People communicate and work differently that may cause conflict. Organizations that invest in DISC or Myers-Briggs training can help resolve conflict by understanding each team member’s personality. Dr. Christie Cooper provides a great chart on DISC personalities and resolving conflict.
2) Communicate Business Values
To attain alignment in the thought process of the workforce, it is important to create and reinforce company values, that should be seen as the guiding light for decisions. Consistent, regular communication around these values will reduce the scope of conflict.
Sarah Brown, Co-founder of inspire2aspire says, “If values are unclear there will be conflict because people will not be sure what makes them a hero or a villain in the organization.”
3)Positive Employee Relations
Conflict tends to erupt in situations of ambiguity. Establishing fair, transparent management systems and processes goes a long way in reducing opportunities for conflict. Organizations investing in a culture of positive employee relations, promoting attributes like respect for people, experience less conflict.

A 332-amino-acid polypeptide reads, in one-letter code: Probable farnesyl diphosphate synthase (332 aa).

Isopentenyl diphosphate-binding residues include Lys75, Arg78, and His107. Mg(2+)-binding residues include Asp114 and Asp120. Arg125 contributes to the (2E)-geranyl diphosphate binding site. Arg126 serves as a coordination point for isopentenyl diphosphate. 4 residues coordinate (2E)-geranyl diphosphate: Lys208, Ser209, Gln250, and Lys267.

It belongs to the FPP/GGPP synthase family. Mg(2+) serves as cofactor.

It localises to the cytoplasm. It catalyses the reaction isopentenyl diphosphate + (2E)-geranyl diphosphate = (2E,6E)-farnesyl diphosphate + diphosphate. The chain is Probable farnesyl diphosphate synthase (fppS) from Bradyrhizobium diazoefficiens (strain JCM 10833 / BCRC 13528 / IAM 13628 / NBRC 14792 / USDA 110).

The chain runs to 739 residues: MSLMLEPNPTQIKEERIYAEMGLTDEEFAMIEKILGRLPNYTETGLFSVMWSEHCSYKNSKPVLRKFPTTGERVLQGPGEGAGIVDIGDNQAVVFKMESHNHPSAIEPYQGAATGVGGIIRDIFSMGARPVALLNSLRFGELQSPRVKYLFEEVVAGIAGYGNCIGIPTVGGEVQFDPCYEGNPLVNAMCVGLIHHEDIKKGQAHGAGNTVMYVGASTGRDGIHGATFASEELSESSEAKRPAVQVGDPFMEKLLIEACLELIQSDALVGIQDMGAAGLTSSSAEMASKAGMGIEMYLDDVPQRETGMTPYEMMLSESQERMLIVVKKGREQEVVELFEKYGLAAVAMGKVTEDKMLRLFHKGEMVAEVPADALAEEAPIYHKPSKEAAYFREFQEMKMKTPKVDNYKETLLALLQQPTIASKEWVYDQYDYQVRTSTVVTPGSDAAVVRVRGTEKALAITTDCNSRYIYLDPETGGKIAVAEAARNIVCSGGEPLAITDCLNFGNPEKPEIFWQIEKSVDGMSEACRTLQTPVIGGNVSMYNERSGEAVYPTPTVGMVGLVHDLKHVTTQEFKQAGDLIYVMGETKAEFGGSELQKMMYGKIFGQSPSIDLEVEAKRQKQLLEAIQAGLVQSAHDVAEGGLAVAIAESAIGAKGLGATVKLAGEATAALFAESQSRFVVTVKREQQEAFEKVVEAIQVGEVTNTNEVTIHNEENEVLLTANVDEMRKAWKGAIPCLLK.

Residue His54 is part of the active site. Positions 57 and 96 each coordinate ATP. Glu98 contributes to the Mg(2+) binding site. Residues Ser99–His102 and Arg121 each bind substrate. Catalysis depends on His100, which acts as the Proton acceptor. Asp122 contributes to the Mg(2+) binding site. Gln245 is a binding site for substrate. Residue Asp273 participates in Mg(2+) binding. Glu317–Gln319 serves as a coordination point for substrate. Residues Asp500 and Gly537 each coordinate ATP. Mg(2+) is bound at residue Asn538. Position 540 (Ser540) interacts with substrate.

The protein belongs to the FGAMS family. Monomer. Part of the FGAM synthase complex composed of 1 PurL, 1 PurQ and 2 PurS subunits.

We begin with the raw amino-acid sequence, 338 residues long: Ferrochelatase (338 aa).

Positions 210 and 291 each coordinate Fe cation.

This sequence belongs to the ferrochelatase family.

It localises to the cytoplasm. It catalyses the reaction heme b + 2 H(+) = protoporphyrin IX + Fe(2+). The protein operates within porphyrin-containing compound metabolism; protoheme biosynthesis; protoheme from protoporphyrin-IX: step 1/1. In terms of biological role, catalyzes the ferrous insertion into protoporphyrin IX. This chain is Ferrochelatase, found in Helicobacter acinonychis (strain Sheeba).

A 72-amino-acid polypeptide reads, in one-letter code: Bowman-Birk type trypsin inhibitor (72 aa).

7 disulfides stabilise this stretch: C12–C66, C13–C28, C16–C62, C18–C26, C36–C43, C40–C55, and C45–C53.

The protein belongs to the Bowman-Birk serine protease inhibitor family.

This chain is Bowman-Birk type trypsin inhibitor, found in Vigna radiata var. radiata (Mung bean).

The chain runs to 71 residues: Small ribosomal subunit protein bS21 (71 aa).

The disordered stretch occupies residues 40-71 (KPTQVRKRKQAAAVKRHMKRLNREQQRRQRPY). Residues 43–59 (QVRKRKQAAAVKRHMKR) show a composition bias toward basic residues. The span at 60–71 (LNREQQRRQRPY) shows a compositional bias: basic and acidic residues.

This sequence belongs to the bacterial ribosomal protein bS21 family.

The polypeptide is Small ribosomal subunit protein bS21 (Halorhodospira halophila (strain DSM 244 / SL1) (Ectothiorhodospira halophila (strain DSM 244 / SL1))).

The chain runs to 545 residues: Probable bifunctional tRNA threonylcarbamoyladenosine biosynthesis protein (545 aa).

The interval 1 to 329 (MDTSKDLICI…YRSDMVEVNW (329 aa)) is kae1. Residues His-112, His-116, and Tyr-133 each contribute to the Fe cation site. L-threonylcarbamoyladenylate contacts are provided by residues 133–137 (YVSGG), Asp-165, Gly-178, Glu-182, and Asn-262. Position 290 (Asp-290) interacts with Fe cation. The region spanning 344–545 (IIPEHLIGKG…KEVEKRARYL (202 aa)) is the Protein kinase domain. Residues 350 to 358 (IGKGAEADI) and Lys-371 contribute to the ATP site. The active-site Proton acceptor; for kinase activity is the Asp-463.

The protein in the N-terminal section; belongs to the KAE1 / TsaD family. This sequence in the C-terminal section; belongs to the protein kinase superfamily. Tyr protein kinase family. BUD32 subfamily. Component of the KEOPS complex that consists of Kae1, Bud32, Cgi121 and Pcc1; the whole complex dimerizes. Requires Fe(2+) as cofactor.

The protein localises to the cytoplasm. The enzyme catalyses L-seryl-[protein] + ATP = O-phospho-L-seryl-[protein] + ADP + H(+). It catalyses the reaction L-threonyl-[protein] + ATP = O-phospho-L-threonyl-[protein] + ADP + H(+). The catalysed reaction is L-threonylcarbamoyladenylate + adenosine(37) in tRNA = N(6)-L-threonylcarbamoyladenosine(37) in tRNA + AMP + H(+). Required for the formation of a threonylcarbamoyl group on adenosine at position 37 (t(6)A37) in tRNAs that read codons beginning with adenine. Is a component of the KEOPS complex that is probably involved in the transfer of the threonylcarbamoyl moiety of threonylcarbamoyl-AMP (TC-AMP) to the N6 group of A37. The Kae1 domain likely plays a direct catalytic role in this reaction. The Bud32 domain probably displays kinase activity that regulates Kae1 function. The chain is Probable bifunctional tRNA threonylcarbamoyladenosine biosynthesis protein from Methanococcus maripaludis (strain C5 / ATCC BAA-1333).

Jerome Forde, Forde HR Cloud opines that “Positive Employee Relations can be an intangible and enduring asset, a source of sustained competitive advantage.”
5) Lead by Example
Equipping leadership teams to not only resolve situations of conflict but also to create an environment in their teams that promotes fairness, transparency, and mutual respect creates a harmonious working environment,
Gavin White, Managing Director at Autotech Recruit advises companies to “Invest in training programs for your senior staff to learn about how to handle difficult conversations.”
6) Praise and Training
Finally, senior management has to set the right example. Little things like team lunches and well-being workshops and other group activities, all add up.
Emily Gray, Founding Director of Bain & Gray would like companies to “Give the team achievable incentives to meet group targets and reward them for working together effectively.”